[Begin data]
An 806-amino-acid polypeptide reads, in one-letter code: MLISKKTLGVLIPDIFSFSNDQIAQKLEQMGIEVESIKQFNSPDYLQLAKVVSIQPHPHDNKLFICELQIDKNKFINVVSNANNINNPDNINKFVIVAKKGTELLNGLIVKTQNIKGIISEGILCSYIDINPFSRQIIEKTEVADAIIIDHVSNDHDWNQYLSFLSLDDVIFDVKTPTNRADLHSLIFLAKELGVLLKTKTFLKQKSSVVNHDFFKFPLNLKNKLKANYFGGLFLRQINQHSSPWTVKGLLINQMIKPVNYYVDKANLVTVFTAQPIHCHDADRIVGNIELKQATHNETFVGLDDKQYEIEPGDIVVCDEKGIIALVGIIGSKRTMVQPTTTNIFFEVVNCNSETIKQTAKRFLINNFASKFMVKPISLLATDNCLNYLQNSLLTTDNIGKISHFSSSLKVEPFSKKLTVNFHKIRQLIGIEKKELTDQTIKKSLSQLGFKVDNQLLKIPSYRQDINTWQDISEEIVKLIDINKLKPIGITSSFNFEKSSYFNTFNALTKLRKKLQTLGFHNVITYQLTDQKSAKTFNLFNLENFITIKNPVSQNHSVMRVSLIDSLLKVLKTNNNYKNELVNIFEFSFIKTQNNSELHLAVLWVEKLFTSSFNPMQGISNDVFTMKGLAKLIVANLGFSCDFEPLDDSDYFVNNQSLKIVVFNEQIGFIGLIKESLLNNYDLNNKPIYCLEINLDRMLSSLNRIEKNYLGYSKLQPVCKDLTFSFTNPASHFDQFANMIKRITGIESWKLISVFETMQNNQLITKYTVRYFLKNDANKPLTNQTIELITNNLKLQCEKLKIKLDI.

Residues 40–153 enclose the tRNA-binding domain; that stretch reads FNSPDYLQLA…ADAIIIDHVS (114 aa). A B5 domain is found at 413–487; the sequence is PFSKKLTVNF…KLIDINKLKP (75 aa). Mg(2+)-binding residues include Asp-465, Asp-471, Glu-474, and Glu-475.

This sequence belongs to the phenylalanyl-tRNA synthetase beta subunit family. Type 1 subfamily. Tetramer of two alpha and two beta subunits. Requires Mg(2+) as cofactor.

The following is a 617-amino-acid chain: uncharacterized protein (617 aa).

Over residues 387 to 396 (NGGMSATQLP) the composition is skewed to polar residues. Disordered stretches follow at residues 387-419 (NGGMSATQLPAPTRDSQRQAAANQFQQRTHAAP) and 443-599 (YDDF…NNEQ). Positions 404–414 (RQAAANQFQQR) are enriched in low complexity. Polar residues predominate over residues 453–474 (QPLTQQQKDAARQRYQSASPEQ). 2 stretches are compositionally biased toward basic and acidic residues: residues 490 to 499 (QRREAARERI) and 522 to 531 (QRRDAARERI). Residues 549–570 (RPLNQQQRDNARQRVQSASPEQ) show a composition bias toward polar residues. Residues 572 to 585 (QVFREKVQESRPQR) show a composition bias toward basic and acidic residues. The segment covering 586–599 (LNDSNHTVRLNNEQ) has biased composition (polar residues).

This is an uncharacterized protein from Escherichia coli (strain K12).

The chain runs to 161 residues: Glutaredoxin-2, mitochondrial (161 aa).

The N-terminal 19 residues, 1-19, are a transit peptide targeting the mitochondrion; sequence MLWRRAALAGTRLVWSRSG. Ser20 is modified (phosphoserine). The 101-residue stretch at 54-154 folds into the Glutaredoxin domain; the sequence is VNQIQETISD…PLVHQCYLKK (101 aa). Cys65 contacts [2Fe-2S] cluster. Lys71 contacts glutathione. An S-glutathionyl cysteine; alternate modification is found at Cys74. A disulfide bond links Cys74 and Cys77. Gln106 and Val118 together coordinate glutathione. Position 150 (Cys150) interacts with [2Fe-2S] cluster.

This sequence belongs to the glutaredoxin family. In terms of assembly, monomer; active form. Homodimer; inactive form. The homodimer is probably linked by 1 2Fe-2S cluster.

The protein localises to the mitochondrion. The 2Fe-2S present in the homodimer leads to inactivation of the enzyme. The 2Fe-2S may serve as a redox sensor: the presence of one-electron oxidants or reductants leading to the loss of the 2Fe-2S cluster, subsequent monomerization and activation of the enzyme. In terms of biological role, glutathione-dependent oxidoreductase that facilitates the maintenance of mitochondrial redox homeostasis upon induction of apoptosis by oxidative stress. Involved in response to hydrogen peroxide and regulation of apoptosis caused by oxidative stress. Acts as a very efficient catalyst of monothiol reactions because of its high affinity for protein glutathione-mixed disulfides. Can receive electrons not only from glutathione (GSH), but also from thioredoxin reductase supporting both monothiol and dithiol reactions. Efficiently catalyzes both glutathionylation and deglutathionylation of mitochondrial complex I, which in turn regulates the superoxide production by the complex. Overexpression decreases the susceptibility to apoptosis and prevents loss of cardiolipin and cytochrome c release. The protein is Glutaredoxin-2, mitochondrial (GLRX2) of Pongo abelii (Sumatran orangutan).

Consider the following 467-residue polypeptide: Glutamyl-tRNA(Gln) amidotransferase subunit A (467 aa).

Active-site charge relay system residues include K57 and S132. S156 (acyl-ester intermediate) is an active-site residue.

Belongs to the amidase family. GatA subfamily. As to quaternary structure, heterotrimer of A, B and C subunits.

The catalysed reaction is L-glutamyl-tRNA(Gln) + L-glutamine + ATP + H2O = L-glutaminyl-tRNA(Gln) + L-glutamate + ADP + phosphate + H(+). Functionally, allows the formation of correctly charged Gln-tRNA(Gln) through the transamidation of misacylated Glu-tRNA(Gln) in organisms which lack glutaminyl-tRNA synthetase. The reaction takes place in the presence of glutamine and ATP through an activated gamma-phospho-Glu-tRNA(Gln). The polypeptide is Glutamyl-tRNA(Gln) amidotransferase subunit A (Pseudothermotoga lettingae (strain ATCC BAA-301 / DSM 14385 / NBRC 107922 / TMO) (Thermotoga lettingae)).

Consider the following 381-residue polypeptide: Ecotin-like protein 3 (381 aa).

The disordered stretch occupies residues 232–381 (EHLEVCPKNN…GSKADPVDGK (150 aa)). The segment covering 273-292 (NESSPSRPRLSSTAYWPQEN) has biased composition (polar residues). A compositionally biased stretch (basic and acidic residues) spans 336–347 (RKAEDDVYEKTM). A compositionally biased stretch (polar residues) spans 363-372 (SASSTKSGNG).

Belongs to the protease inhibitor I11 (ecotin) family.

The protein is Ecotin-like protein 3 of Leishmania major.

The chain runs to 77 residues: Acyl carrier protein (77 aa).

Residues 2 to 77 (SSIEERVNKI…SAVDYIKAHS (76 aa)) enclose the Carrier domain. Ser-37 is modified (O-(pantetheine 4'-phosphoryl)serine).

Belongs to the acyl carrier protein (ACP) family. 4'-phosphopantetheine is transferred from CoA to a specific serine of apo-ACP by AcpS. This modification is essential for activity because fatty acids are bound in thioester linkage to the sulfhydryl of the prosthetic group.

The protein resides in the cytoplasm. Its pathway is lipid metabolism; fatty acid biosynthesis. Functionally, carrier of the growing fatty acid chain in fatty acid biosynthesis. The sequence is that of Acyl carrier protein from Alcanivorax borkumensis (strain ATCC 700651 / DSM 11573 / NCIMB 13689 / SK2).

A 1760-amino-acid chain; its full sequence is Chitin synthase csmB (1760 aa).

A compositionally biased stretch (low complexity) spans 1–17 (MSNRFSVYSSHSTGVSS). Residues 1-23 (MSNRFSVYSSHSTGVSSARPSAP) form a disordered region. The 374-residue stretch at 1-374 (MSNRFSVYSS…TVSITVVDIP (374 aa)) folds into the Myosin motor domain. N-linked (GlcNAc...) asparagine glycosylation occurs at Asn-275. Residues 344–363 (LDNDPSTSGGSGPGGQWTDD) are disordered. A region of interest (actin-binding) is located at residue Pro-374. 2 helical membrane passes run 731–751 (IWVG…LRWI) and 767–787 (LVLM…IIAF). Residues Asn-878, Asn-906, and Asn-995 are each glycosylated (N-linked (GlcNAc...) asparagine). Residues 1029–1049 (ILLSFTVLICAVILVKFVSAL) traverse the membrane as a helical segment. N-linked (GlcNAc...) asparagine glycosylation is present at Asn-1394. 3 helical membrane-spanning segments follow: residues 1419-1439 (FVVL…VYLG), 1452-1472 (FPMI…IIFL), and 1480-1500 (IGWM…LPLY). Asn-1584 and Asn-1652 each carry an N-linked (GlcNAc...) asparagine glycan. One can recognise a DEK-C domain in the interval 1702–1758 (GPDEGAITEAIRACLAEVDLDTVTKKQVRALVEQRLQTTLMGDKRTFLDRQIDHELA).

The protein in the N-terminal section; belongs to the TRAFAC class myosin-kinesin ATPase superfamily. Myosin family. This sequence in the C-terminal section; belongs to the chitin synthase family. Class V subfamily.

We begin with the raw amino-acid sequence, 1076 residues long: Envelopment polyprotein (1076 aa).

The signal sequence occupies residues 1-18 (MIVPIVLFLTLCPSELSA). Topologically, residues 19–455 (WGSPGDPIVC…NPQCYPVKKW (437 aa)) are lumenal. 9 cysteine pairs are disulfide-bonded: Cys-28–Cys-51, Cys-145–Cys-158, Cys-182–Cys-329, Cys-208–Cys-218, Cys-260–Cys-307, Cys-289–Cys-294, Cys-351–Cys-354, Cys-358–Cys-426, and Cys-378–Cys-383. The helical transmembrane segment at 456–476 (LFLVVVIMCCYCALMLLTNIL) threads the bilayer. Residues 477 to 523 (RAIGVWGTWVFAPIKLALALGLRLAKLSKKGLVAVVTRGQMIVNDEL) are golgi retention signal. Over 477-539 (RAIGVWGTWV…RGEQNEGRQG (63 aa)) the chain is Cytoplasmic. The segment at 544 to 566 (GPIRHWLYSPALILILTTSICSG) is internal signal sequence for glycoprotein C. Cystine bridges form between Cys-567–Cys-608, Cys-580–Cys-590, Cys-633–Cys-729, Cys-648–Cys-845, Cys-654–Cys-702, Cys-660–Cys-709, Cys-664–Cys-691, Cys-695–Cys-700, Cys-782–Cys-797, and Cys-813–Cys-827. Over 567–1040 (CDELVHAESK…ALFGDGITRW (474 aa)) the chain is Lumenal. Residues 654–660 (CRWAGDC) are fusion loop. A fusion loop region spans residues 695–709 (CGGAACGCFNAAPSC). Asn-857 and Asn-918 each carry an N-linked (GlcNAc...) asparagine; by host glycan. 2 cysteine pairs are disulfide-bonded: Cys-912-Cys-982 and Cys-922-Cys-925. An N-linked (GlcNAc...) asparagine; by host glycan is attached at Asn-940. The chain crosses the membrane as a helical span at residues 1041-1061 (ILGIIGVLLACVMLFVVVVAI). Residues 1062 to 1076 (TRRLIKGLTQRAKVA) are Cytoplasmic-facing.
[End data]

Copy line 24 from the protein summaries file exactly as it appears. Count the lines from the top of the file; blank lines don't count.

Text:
A compositionally biased stretch (low complexity) spans 1–17 (MSNRFSVYSSHSTGVSS). Residues 1-23 (MSNRFSVYSSHSTGVSSARPSAP) form a disordered region. The 374-residue stretch at 1-374 (MSNRFSVYSS…TVSITVVDIP (374 aa)) folds into the Myosin motor domain. N-linked (GlcNAc...) asparagine glycosylation occurs at Asn-275. Residues 344–363 (LDNDPSTSGGSGPGGQWTDD) are disordered. A region of interest (actin-binding) is located at residue Pro-374. 2 helical membrane passes run 731–751 (IWVG…LRWI) and 767–787 (LVLM…IIAF). Residues Asn-878, Asn-906, and Asn-995 are each glycosylated (N-linked (GlcNAc...) asparagine). Residues 1029–1049 (ILLSFTVLICAVILVKFVSAL) traverse the membrane as a helical segment. N-linked (GlcNAc...) asparagine glycosylation is present at Asn-1394. 3 helical membrane-spanning segments follow: residues 1419-1439 (FVVL…VYLG), 1452-1472 (FPMI…IIFL), and 1480-1500 (IGWM…LPLY). Asn-1584 and Asn-1652 each carry an N-linked (GlcNAc...) asparagine glycan. One can recognise a DEK-C domain in the interval 1702–1758 (GPDEGAITEAIRACLAEVDLDTVTKKQVRALVEQRLQTTLMGDKRTFLDRQIDHELA).